New research reported in the September 7, 2005 BBC-News shows that chemicals found in perfumes and cleaning products can cross the placenta and reach the baby in the womb. In this study tests were carried out on blood samples from the umbilical cords of 27 newborn babies and 42 new mothers. The samples were tested for eight groups of chemicals, including those found in cleaning products and non-stick and waterproof coatings.
The results showed that all of the samples tested positive for at least some of the 35 chemicals tested. Some of the umbilical cord blood samples in the study contained as many as 14 of the chemicals, and two of the mothers tested positive for as many as 17 of the chemicals.
This study did not look at the effects of these chemicals on the health of newborns prompting some health officials in the UK to suggest that pregnant women should not be alarmed by the findings because they said there was no clear evidence that the chemicals were causing damage to unborn children.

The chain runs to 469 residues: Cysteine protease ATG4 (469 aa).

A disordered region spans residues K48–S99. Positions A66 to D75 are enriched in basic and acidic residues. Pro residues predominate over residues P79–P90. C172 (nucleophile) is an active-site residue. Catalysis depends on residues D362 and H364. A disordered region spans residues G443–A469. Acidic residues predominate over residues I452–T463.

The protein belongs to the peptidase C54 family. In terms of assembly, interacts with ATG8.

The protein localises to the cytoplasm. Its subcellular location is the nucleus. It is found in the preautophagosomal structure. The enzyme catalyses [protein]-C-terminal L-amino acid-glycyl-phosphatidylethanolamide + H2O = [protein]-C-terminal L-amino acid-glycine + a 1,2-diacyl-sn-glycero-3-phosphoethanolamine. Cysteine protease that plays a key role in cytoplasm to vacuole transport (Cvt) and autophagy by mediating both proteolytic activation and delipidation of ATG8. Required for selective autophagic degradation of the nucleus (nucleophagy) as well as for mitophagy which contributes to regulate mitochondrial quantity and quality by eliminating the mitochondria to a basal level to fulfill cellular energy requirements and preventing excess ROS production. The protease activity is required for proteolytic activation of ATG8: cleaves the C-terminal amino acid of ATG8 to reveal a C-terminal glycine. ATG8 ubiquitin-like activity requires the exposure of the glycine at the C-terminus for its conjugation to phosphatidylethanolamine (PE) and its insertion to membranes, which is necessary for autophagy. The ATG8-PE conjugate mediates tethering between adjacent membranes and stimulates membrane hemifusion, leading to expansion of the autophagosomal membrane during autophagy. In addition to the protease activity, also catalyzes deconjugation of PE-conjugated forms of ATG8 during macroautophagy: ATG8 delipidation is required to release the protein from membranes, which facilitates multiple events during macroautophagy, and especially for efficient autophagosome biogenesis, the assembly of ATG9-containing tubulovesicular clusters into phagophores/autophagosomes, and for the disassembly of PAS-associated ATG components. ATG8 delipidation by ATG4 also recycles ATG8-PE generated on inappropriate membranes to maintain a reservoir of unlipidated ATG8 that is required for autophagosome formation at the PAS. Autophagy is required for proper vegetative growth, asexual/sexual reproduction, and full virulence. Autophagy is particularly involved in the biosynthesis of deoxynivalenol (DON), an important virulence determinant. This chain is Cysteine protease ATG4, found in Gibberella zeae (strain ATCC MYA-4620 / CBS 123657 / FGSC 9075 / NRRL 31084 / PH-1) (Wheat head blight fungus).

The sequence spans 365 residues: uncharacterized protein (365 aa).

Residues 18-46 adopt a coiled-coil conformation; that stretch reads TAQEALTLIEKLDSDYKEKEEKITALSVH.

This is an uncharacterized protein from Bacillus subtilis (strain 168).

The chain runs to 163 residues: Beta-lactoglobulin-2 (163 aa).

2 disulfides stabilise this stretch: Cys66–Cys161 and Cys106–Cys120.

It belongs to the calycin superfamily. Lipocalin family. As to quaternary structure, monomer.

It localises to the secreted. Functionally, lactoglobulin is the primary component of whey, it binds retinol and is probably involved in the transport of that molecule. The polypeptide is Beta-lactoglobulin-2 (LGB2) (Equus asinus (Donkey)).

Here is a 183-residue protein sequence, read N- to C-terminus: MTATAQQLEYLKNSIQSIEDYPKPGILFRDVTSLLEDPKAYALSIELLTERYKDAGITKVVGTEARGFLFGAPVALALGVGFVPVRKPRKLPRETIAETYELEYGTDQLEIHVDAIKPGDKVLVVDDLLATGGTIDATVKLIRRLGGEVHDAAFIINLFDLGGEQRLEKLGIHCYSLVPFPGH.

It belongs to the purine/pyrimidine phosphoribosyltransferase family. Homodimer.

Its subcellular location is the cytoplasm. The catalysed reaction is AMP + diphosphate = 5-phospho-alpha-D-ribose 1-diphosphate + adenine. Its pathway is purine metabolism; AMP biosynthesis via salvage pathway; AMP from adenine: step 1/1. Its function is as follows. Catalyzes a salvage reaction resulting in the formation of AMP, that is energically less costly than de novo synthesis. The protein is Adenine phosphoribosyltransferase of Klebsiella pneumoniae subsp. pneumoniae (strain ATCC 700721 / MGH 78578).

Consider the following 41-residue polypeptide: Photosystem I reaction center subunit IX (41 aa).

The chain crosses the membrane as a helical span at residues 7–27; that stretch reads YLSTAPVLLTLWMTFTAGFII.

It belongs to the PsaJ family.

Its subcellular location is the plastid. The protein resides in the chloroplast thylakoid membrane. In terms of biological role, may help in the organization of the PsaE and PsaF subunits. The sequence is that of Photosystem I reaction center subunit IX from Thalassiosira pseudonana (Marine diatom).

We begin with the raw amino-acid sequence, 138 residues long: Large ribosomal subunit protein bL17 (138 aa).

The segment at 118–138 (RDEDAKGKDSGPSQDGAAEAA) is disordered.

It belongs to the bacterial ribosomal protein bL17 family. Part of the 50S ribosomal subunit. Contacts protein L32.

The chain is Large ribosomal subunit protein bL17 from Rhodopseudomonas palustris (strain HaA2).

These findings, however, do alarm many. Helen Perivier, Toxics Campaigner for Greenpeace International said: "It is shocking that such chemicals are in the human body at any stage of our life, let alone at the very start, when the child is most vulnerable." Andrew Lee of WWF-UK said: "These chemicals should not be in products, let alone in developing babies." Mr Lee noted that it is vital for the health of future generations that the European Union propose legislation and call for a wider ban on potentially toxic chemicals. The BBC article reported that the European Union is currently in the process of revising its chemicals policy.